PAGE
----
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Page:Provincial geographies of India (Volume 1).djvu/106

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Rights of State in Waste.— Under Indian rule the State claimed full power of disposing of the waste, and, even where an exclusive right in the soil was not maintained, some valuable trees, e.g. the deodar in the Himalaya, were treated as the property of the Raja. Under the tenure prevailing in the hills the soil is the Raja's, but the people have a permanent tenant right in any land brought under cultivation with his permission. In Kulu the British Government asserted its ownership of the waste. In the south-western Panjab, where the scattered hamlets had no real boundaries, ample waste was allotted to each estate, and the remainder was claimed as State property.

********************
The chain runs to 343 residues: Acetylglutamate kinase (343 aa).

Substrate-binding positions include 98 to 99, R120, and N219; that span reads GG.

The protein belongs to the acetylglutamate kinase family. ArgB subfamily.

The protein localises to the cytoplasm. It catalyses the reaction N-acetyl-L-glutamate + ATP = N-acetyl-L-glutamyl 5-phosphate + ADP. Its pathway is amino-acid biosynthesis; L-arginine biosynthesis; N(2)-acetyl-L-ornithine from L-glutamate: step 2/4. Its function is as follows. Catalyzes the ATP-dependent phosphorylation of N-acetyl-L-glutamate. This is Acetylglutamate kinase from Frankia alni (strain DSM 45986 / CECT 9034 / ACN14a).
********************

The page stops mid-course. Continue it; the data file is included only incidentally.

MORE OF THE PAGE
Kinds of Forest.— The lands in the Panjab over which authority, varying through many degrees from full ownership unburdened with rights of user down to a power of control exercised in the interests of the surrounding village communities, may be roughly divided into

(a) Mountain forests;
(b) Hill forests;
(c) Scrub and grass Jangal in the Plains

The first are forests of deodar, blue pine, fir, and oak in the Himalaya above the level of 5000 feet. The hill